Graham Reid | | <1 min read
After his excellent but demanding concept album trilogy (Chavez Ravine, My Name is Buddy, I Flathead) then two political albums (Pull Up Some Dust, Election Special), Cooder's mainstream audience might have been tuning out.
This live album recorded two years ago – his first in 35 years – might be the commercial corrective because it has an easy familiarity with well-known covers (Crazy 'Bout an Automobile, The Dark End of the Street, Sam the Sham's gimmicky Wooly Bully) alongside Spanish soul (Volver Volver sung by Juliette Commagere who appeared with him here four years ago), irony (the white man's complaint on Lord Tell Me Why), a nasty and up-dated treatment of Woody Guthrie's Vigilante Man, blues (Goodnight Irene) and lively accordion from guest Flaco Jimenez.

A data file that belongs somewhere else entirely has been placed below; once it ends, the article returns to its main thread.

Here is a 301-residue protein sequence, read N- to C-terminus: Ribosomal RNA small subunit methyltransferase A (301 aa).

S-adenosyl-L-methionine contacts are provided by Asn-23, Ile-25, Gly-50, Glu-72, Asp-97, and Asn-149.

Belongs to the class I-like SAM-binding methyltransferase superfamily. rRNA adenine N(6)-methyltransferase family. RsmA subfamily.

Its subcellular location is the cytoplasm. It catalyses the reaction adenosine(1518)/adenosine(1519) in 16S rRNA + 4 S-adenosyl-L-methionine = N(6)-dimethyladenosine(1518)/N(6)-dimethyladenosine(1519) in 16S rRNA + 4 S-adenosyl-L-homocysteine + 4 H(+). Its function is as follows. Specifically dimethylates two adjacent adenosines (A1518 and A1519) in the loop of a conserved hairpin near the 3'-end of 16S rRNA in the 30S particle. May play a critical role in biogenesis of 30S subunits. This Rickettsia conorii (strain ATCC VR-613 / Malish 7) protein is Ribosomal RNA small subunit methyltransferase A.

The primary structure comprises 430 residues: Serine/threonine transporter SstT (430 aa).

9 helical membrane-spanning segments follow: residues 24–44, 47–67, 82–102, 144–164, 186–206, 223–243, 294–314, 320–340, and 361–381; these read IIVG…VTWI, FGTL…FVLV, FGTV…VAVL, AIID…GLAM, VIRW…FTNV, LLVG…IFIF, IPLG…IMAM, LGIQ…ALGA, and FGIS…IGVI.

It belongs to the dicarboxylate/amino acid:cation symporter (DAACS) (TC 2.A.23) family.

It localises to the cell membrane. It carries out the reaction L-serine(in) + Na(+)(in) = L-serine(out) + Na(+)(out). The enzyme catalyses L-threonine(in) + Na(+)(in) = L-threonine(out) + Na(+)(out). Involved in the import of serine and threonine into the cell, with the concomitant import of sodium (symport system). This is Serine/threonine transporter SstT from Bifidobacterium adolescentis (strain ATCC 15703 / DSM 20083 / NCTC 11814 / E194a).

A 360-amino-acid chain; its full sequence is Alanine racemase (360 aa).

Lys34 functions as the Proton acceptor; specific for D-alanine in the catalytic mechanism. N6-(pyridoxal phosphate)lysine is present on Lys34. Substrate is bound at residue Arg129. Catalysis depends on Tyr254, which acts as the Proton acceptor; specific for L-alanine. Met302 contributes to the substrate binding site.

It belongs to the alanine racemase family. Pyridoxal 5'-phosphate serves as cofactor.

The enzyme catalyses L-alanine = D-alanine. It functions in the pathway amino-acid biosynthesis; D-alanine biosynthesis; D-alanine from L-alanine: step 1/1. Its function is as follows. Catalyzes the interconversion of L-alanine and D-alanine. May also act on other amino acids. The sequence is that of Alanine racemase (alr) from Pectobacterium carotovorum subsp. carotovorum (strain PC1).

There's spontaneity here (Cooder caught saying to Jimenez off-mike, “Go ahead Flaco” before a solo), an audience whooping with enjoyment, a 10-piece Mexican brass band backing Commagere and flashes of wry Ry humour.
So this is the album longtime fans might actually want to return for because the dozen songs touch on most aspects of Cooder's long career, and showcase that exceptional guitar playing.
There is a recent in-depth interview with Ry Cooder here.